Recently, Gov. Gary Herbert said that the Utah Leads Together plan is the best in the nation and that Utah’s mortality is the lowest. We believe Utah is attempting to control COVID-19 and we strongly support the state epidemiologist, Dr. Angela Dunn, who has performed exceptionally well. However, there are some realities about the Utah performance that need to be put into perspective.
First, Utah has the youngest population in the United States with a median age of 31.5; the smallest population over age 65 at 11.1%; and is ranked as one of the healthiest states in the nation. It is therefore expected that Utah should have low death rates related to COVID-19.
To understand the Utah performance, it is essential to understand the case fatality rate (the percentage of those who are infected who actually die) and the mortality rate (the number of deaths/100,000 population). Utah does have a very low case fatality rate of 0.66%. Only Alaska has a lower rate (.5%). And Utah, in fact, has a low mortality rate of 13.9 deaths per 100,000 people, but there are six states that have lower rates (Alaska, Hawaii, Maine, Oregon, Vermont and Wyoming). Utah’s mortality performance is directly related to our young, healthy population and our exceptional heath care systems.
Two other important measures of performance are the infection case rate, which is the number of confirmed cases per 100,000, and the positivity rate, which is the percentage of coronavirus tests performed that are positive. For these measures, Utah has not performed well. As of Sept. 22, Utah’s case rate was 2,107 per 100,000 people, and 28 states had lower rates. This may explain the low but higher-than-expected mortality rate. And the positivity rate was 13%, which is more than twice the WHO recommended threshold of 5%. A higher percent positive suggests higher transmission and more people with coronavirus in the community who haven’t yet been tested.
Opening up our state safely during a pandemic, and being able to stay open, requires careful planning and compliance with public health standards. It appears that Utah’s voluntary approach to compliance has not worked and may have contributed to our very high case and positivity rates. Wearing masks is a proven intervention for controlling the spread of the virus. Unfortunately, Utah has experienced significant no-compliance with public health guidelines resulting in higher than necessary rates of exposure.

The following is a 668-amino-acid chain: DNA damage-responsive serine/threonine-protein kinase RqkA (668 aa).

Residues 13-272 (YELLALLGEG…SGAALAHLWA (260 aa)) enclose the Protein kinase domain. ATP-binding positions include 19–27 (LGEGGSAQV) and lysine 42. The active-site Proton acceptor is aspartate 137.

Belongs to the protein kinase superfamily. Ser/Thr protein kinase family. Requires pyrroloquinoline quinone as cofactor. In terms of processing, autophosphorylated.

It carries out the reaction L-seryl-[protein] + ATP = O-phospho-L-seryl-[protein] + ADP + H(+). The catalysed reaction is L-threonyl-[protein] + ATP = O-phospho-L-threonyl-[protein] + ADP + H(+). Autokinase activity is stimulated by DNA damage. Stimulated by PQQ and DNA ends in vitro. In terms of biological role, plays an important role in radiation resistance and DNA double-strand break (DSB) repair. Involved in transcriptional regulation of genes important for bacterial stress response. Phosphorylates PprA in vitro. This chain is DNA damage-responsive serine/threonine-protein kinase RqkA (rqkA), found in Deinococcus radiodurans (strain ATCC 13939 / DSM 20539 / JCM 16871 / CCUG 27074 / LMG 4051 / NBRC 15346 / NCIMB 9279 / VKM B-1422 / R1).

Some have argued that requiring masks, restricting large group gatherings and social distancing infringes on personal liberty. The health consequences of second-hand smoke are well documented and the discussions of imposing restrictions on smoking in public places resulted in intense debate on the issues of liberty and freedom of choice. It is estimated that in 2020, there will be 41,000 deaths in the United States related to secondhand smoke, a fraction of the total projected deaths related to COVID-19, but one does not hear the argument that “I have the freedom to choose to blow smoke in your face.” We regulate smoking in all public places.
You cannot see the coronavirus, and it does not stink, but it does make people very sick and it does kill. It appears that we are so constrained by ideology that we refuse to do what is clearly in the best interest of our citizens. We do not argue that in the interest of liberty and freedom of choice we should repeal our laws related to secondhand smoke.
We should consider a more aggressive approach to ensure compliance with public health guidelines. Such an action would lower our case rate and prevent future deaths.
Michael J. Stapley was a former executive director of the Utah Department of Health, past resident and chief executive officer of Deseret Mutual Benefit Administrators and chairman of the ERISA Advisory Council in the U.S. Department of Labor. Robert P. Huefner is a University of Utah emeritus professor, former holder of the Matheson Presidential Endowed Chair in Health Policy and Management, and director of the accompanying Center. Wu Xu is the retired director of the Center for Health Data and Informatics in the Utah Department of Health.